A vast swath of icy sea, barrier islands and coastal land on Alaska’s oil-rich North Slope will be granted special protection because of its importance to the threatened polar bear, under a proposal released this week by the US Fish and Wildlife Service.
The agency proposes that 518,000 sq km of coastline and shallow Arctic Ocean waters be designated as critical habitat, a status of heightened protection afforded under the Endangered Species Act.
The area, which would be the largest ever designated for an Endangered Species Act-listed population, overlaps the territory with the largest existing oil fields in the United States where companies operate and plan to explore more.
The Bush administration last year declared polar bears “threatened,” or likely to become endangered. The May 2008 order by then-Interior Secretary Dirk Kempthorne cited the bear’s need for sea ice, the dramatic loss of such ice in recent decades due to global warming and computer models that suggest sea ice is likely to recede further.
Environmental groups hailed the habitat announcement, but noted that it came in the same week that the Interior Department approved a plan by a subsidiary of Royal Dutch Shell to drill exploratory wells on two leases in the Beaufort Sea off Alaska’s north coast.
Tom Strickland, an assistant Interior secretary , said that the critical-habitat designation should not hinder further development if operations are responsible and careful.
Oil companies are already subject to rules for protecting polar bears imposed by the Marine Mammal Protection Act and under other aspects of the Endangered Species Act.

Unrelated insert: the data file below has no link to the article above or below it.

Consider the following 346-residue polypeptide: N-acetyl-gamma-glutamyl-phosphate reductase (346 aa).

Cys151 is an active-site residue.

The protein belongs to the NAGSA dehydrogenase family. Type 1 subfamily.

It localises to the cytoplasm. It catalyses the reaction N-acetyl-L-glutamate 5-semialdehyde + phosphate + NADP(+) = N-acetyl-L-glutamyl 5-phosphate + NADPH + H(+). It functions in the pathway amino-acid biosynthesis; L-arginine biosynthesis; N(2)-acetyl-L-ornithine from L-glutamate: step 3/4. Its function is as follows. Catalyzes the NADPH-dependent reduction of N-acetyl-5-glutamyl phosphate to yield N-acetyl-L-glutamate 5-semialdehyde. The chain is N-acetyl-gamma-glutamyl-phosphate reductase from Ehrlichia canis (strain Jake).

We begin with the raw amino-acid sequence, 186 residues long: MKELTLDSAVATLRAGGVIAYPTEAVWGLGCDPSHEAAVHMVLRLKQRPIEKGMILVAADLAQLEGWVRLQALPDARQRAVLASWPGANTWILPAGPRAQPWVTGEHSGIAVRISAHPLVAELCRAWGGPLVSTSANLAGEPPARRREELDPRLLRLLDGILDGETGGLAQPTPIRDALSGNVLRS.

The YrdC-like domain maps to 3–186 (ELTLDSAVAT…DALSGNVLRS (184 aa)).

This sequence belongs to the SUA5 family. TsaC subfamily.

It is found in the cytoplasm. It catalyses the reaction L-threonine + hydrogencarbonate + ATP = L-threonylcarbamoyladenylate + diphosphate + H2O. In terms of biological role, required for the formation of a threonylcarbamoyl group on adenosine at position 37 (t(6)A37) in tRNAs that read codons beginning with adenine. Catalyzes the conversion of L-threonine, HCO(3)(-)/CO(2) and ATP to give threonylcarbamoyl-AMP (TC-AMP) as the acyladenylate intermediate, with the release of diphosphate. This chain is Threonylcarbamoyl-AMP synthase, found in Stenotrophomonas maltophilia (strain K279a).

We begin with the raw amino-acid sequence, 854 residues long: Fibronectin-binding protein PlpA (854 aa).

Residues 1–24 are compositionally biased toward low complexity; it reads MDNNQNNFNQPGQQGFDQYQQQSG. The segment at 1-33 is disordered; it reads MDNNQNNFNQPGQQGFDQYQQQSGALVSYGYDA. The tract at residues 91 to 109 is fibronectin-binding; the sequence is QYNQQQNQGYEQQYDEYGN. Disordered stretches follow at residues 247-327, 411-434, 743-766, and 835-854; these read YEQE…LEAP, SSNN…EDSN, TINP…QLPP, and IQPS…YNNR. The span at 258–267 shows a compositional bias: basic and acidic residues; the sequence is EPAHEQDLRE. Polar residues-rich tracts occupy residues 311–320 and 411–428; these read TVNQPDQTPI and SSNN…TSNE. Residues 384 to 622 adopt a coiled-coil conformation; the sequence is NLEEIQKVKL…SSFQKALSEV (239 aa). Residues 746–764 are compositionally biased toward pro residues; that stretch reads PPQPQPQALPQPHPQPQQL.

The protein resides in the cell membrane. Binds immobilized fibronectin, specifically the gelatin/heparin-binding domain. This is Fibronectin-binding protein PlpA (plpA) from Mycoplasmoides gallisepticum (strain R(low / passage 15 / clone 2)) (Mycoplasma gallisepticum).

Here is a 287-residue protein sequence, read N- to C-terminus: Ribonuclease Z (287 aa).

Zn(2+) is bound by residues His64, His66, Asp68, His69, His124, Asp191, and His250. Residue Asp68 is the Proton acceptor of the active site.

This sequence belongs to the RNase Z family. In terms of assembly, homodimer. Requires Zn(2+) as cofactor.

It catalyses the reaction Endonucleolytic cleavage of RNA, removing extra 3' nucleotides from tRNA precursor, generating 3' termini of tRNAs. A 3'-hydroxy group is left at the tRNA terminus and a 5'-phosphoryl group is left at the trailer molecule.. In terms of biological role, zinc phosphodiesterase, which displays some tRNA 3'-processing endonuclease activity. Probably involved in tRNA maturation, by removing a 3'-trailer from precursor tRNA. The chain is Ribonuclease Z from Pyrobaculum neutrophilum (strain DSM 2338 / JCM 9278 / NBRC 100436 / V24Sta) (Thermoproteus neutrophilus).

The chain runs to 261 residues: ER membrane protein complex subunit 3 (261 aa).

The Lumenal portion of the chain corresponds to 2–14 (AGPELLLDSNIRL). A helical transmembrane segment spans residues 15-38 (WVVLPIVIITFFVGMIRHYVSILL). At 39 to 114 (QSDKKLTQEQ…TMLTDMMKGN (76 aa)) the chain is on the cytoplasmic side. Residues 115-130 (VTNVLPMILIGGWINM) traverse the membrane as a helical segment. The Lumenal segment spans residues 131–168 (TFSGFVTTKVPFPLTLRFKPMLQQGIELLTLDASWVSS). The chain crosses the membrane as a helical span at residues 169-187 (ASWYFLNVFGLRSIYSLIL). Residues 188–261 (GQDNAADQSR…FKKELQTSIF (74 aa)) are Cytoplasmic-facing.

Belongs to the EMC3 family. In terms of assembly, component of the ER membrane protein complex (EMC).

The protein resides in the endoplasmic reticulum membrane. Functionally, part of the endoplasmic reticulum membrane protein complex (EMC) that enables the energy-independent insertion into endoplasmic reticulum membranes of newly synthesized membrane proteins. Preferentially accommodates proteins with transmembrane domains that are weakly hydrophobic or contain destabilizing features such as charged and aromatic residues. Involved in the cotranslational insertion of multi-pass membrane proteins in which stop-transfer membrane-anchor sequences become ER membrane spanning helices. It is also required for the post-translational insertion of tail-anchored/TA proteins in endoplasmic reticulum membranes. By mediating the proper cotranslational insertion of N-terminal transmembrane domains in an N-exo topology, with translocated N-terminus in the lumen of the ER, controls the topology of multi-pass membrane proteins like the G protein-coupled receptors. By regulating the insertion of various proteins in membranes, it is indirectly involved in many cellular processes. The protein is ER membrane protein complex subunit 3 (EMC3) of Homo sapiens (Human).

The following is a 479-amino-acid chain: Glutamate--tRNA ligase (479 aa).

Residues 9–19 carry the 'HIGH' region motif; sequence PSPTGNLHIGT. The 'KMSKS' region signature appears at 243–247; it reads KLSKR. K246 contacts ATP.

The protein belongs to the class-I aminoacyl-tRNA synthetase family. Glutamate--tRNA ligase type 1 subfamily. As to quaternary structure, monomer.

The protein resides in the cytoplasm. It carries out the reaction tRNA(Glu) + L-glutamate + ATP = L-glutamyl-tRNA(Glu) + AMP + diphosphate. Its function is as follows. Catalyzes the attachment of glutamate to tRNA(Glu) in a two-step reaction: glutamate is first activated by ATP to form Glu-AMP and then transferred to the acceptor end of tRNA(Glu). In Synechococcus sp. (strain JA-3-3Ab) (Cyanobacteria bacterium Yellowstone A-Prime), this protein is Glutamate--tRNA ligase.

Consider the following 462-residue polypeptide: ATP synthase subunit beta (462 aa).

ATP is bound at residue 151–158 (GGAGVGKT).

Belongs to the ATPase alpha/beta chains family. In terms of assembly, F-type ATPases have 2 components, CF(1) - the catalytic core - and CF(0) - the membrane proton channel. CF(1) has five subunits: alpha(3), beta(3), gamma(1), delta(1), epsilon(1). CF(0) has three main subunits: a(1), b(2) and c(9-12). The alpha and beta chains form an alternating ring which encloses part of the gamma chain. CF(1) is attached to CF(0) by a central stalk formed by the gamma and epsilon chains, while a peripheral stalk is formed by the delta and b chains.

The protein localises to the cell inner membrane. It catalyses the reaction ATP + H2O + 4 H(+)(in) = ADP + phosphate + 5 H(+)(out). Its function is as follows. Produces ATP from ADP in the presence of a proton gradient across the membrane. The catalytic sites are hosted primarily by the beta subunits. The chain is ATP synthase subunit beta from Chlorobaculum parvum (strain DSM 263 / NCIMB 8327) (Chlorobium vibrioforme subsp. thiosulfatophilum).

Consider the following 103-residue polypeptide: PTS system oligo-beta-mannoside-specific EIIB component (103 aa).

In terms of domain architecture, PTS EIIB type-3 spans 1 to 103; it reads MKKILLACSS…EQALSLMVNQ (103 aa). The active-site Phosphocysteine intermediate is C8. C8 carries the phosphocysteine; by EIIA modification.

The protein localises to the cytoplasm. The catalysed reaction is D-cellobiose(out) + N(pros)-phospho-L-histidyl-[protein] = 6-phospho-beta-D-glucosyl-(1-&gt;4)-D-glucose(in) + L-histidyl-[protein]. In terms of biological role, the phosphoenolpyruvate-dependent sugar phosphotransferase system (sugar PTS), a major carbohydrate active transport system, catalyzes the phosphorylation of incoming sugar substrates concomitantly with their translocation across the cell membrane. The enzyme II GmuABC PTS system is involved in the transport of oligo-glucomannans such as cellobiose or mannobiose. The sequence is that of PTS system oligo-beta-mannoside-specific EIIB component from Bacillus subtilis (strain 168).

Included in the designation are areas where polar bears establish their dens, give birth and nurse their cubs and forage for food, officials said. Over 90 percent of the habitat is water that is often covered by sea ice.
The plan is subject to a 60-day public review before it becomes final.
“The maps all (reflect) what scientists say polar bear critical habitat in the US should be,” said Brendan Cummings, an attorney with the Center for Biological Diversity, one of the environmental groups that sued to gain protections for polar bears. But Cummings and other environmentalists said the Department of Interior must stop the spread of oil development in new Arctic territory to make the critical-habitat designation meaningful.
State promises fight
Alaska state officials, however, are fighting the listing itself and the regulations it entails.
“Some are attempting to use the Endangered Species Act as a way to shut down resource development. I’m not going to let that happen on my watch,” Governor Sean Parnell told a news conference, echoing the stance of his predecessor, Sarah Palin.
The state has sued to overturn the listing, arguing that polar bear populations are robust and unaffected by sea-ice changes.